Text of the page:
Our results indicate FAK and Pyk2 may be responsible for different aspects of angiogenesis depending on the adhesive context. We show that Pyk2 phosphorylation is upregulated with decreased adhesion and that it is responsible for promoting angiogenic gene expression and sprouting in limited adhesive contexts. In contrast, FAK phosphorylation is increased with greater cell adhesion and spreading [19, 58], has little effect on modulating the expression of angiogenic genes associated with endothelial invasion and migration, but appears to be important for regulating endothelial cell proliferation [19, 59]. Thus, FAK and Pyk2 may be responsible for differences in the regulation and character of angiogenesis in developmental versus adult settings as well as in high versus low density matrices. This balance between the two homologues may even explain observed differences in endothelial cell behaviors within a single angiogenic sprout as a result of local gradients in the adhesive cues present, in which cells in the stalk are surrounded by a more developed ECM and proliferate while cells at the tip are degrading ECM and taking on a more invasive phenotype.

Although FAK and Pyk2 are homologues with some structural and sequence similarity, they have distinct characteristics that could explain their individual functions in the context of angiogenesis. The increase in Pyk2 phosphorylation with decreased adhesion could potentially result from a direct competition with binding partners of FAK. Adhesion is thought to increase FAK signaling in part by co-localizing FAK signaling partners to assembling focal adhesions [60]. Pyk2, with its more cytoplasmic distribution as compared to FAK [44], may therefore better access upstream and downstream signaling partners when they are not sequestered into focal adhesions. Its increased phosphorylation with limited adhesion only in the presence of VEGF could reflect a requirement for both VEGF stimulation and adhesion-regulated interactions with binding partners for maximal activation, or perhaps that interaction with binding partners occurs only upon VEGF stimulation. Other possible mechanisms, such as the activation of a phosphatase limiting Pyk2 activity in highly adhesive cells, could also be explored.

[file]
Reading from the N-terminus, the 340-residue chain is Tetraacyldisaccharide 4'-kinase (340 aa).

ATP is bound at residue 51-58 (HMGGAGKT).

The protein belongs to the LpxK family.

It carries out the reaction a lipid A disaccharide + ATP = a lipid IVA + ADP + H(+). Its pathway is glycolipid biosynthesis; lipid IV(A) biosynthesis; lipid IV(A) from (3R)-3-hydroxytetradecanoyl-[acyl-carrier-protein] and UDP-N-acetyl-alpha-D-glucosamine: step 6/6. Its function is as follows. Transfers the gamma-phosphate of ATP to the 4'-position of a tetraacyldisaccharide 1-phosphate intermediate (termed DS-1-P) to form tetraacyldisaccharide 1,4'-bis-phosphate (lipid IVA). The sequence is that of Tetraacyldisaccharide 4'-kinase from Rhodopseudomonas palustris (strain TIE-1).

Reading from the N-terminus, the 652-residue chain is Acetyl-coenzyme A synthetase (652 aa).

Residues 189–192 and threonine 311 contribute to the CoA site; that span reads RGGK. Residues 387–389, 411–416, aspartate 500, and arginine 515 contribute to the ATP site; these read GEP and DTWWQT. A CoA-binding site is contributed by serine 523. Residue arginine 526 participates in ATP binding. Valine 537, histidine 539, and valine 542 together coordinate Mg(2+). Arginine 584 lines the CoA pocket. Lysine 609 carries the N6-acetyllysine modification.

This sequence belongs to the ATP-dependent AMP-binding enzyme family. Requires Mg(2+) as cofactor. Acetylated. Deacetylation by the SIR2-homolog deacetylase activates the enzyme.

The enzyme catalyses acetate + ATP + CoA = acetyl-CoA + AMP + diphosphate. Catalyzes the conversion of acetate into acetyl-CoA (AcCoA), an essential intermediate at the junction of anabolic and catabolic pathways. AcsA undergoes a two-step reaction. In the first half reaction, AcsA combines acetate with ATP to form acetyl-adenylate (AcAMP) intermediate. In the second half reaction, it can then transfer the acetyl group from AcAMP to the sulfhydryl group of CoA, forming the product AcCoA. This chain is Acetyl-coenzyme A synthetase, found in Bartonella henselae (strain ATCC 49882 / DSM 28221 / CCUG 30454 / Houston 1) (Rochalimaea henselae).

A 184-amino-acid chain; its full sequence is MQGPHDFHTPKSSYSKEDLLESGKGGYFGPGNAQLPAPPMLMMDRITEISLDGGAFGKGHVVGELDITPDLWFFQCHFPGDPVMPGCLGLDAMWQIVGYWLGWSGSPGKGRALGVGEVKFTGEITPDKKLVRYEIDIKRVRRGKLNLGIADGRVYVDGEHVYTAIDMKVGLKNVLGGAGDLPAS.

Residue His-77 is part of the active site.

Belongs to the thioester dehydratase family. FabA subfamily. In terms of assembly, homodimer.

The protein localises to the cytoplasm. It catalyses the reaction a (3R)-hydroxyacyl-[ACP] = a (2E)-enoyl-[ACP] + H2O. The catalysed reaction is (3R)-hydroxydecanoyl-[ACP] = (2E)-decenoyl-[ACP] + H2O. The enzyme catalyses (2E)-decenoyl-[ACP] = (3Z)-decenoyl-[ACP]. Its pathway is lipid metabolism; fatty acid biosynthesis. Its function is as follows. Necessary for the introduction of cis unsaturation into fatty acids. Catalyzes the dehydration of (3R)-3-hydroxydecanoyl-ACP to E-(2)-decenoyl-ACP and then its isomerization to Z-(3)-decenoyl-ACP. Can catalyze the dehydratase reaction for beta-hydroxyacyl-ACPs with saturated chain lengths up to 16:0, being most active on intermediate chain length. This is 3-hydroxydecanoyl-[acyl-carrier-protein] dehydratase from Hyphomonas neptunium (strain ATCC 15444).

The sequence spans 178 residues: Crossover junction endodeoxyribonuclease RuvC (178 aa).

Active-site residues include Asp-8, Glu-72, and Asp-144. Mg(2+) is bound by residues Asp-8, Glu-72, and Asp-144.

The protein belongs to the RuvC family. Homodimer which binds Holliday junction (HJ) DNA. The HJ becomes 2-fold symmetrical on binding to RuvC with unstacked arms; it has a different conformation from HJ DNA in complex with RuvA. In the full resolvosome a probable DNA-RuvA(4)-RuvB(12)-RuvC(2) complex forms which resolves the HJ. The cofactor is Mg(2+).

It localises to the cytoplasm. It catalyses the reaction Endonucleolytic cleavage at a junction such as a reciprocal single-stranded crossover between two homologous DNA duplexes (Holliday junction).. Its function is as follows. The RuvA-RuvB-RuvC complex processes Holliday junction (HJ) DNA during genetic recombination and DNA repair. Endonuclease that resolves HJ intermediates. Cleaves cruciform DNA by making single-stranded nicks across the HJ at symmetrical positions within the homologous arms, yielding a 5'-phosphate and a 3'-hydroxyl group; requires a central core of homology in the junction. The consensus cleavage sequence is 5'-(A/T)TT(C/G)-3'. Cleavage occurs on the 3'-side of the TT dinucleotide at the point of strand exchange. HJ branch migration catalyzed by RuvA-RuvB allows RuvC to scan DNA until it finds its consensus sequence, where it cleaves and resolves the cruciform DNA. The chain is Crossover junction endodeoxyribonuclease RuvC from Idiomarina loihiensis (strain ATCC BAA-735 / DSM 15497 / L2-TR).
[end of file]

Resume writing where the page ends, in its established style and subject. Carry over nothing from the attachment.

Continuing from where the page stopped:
It will ultimately be important to determine how Pyk2 signals downstream to promote expression of invasive angiogenic genes. It has been shown that STC1 expression in endothelial cells requires MAPK and PKC signaling [61], and it is known that Pyk2 signals downstream to both pathways [62]. Possible transcriptional regulators of angiogenic gene expression include JAK/STAT5A, shown to be activated in endothelial cells by integrin-mediated cell adhesion [63] and VEGF [64], as well as HOXA13, known to regulate EPHA7 expression [65]. Whether a central mechanism or multiple parallel signaling pathways and transcriptional regulators are responsible for the regulation of angiogenic genes by limited adhesion remains to be determined.